SYRACUSE – New York Army National Guard Soldiers can now hone their M-2 machine gun skills in the classroom before heading out for the range, thanks to a new system called individual gunnery training.
The new system brings the range to the Soldier, instead of requiring troops to go to the range. It is similar to systems that have successfully trained tank and Bradley gunners for their armored vehicles.
The IGT is a computer training console with a simulated .50-caliber machine gun mounted on a stand. The gunner has to use a complex, but efficient, system of switches and controls to maneuver the weapon, sight in using the head-mounted display and send massive amounts of cyber-rounds down range with precision.
"We are combat service support and do not have the range time that other units have," said Master Sgt. Michael Molgaard, operations sergeant for 27th Brigade Special Troops Battalion. "This training system will help make up for that in a great way. This trainer will prepare the Soldier and get the Soldier in the right mind-set for actual hands-on of the .50-cal."
The IGT was developed by the Raydon Corporation, and 27th Infantry Brigade Combat Team, New York Army National Guard, is the first to field this new equipment.
"The system is a lot more advanced than most virtual battlefield trainers," said Staff Sgt. Anthony Burgess, a master gunner instructor with C Company, Warrior Training Center, Fort Benning, Ga. "It is the first of its kind with voice recognition."
Through a head-mounted display and microphone, the Soldier can see 360 degrees of the battlefield and speak commands.
The computer recognizes key words and acts accordingly, bringing up visual displays, changing to night vision or thermal sight, or even stopping the vehicle, to name a few. The computer also takes into consideration the possibility of multiple enemy targets from the side and rear of the vehicle.
"It teaches the Soldier situational awareness, since the enemy can come from any direction," Burgess added. "The Soldier can virtually see everything around him."
Three interactive programs of instruction are included with the .50-caliber IGT system. The first is the basic .50-caliber for new users to give the Soldier familiarization with the trainer and the capabilities of the system.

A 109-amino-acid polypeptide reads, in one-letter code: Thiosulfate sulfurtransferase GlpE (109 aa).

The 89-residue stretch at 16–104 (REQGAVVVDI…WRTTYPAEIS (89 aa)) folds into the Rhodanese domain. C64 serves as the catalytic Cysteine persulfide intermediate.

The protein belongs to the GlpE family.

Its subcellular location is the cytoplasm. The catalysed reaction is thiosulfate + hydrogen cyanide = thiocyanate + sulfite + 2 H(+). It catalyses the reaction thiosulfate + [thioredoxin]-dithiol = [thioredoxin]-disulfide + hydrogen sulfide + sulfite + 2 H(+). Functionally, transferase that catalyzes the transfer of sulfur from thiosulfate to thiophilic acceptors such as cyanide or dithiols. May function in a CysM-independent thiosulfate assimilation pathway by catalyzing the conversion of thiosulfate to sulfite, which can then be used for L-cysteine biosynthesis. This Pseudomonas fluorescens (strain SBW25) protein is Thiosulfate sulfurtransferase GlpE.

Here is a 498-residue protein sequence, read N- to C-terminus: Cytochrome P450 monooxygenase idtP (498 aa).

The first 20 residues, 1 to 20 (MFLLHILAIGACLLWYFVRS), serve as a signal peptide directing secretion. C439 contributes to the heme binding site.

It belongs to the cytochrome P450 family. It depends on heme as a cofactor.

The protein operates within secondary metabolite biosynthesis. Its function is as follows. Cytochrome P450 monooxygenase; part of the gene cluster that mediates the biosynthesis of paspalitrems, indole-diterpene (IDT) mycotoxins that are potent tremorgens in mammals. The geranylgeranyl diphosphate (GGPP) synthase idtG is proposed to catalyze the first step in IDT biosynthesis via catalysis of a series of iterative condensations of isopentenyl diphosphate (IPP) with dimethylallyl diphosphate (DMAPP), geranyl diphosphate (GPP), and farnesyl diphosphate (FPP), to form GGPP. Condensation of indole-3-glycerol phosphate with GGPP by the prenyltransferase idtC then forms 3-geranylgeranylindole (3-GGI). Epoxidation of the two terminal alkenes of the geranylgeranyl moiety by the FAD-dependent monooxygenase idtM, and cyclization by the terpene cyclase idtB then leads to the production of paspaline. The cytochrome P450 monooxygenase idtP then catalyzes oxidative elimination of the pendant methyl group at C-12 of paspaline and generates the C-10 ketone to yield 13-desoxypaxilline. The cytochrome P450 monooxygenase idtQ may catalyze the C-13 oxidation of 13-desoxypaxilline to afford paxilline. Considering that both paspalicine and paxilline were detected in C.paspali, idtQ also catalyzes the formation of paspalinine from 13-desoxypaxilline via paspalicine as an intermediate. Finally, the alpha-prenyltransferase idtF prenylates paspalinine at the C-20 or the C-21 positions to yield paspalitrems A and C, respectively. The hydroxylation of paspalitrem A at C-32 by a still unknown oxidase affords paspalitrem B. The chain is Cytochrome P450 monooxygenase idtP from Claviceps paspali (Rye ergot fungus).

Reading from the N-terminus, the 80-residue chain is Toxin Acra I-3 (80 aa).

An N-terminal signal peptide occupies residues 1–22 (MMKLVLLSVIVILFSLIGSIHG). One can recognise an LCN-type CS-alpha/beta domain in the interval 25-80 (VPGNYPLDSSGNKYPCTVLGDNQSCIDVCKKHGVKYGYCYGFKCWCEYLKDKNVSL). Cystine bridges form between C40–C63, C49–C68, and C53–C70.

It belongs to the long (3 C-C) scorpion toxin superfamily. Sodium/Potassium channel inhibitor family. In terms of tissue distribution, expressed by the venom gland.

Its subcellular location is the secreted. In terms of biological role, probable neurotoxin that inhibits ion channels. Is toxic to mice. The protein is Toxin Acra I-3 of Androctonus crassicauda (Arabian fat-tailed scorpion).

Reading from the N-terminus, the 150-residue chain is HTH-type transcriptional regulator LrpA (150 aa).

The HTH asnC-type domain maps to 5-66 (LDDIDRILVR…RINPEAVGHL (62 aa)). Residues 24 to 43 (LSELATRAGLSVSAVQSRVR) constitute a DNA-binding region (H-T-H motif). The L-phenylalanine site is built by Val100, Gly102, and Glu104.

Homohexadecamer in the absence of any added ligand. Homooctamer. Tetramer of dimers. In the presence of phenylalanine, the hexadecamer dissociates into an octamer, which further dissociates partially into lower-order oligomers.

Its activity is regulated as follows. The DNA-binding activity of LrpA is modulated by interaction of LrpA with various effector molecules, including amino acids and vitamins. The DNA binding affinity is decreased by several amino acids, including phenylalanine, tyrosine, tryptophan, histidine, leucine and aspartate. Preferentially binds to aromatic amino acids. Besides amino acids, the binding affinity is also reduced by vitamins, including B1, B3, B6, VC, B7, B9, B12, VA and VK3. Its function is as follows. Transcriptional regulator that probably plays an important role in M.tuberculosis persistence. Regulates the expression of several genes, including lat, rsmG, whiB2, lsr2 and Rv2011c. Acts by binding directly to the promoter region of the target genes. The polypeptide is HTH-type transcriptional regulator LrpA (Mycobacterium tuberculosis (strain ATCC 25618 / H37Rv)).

The more advanced second and third programs take the Soldier through a matrix progression, designed for sustainment in the Combat Service Support and Heavy Brigade Combat Team gunnery tables.
"This system teaches the Soldier everything there is to know in order to fire live rounds," said William Evans, a training specialist with Raydon, "from traverse and elevation on the tripod, to tracking a target, to night fire, to using the thermal sights."
"The tutorial and hands-on training takes an average of 60-80 hours to complete," Burgess said. "Once the initial training is complete, sustainment training can be done each time the Soldier uses the system."
The computer remembers where the Soldier left off and will adjust the tutorials based on the amount of time since the last class to keep the Soldier up to date and efficient. Targets moving across the screen can be anything from enemy troops, trucks and armored vehicles to helicopters.
Civilians also are brought into the scenario to help Soldiers distinguish between enemy targets and civilians in order to make the right decisions while firing.
"All of the different situations that a Soldier could be put through during an actual live-fire gunnery are replicated on the IGT," Burgess said. "It queues you up for what you could face on a range or in the real world. ... This trainer is a gate to live fire."
"This is a great tool that teaches the fundamentals and allows for home-station training," said Sgt. 1st Class David Ford, battle NCO for 27th IBCT. "But there is no substitute for the real thing."
Towse is a member of 42nd Infantry Division.